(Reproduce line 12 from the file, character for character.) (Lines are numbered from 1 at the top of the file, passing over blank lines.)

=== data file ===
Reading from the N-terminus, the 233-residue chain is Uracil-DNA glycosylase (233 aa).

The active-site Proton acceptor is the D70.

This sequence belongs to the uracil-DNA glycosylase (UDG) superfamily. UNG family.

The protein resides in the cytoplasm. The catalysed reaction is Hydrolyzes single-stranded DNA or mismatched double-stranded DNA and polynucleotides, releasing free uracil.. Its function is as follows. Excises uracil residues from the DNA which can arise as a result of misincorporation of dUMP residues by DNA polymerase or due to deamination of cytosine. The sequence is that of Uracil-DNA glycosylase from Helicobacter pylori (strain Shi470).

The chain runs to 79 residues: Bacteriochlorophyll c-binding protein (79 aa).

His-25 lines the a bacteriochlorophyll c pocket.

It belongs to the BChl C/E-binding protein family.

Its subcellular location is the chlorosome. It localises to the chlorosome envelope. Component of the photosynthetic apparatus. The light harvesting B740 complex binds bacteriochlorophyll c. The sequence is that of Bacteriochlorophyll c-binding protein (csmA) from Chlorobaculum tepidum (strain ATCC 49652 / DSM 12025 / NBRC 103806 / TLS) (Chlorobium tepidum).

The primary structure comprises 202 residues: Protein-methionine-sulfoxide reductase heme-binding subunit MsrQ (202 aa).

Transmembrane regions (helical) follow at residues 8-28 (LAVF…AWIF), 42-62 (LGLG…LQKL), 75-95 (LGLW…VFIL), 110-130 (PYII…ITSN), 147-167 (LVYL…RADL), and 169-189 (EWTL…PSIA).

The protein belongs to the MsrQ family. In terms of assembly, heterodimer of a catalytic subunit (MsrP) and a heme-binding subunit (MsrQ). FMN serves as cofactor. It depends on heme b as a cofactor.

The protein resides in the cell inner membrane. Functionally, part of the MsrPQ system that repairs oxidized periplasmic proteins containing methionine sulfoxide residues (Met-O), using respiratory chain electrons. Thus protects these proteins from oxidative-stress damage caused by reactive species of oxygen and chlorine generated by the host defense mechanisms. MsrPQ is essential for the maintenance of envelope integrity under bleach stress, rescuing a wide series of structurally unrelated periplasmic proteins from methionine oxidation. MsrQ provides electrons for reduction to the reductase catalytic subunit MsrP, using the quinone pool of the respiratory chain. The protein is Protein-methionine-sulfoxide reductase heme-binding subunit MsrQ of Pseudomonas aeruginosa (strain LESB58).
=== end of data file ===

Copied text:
The protein resides in the cell inner membrane. Functionally, part of the MsrPQ system that repairs oxidized periplasmic proteins containing methionine sulfoxide residues (Met-O), using respiratory chain electrons. Thus protects these proteins from oxidative-stress damage caused by reactive species of oxygen and chlorine generated by the host defense mechanisms. MsrPQ is essential for the maintenance of envelope integrity under bleach stress, rescuing a wide series of structurally unrelated periplasmic proteins from methionine oxidation. MsrQ provides electrons for reduction to the reductase catalytic subunit MsrP, using the quinone pool of the respiratory chain. The protein is Protein-methionine-sulfoxide reductase heme-binding subunit MsrQ of Pseudomonas aeruginosa (strain LESB58).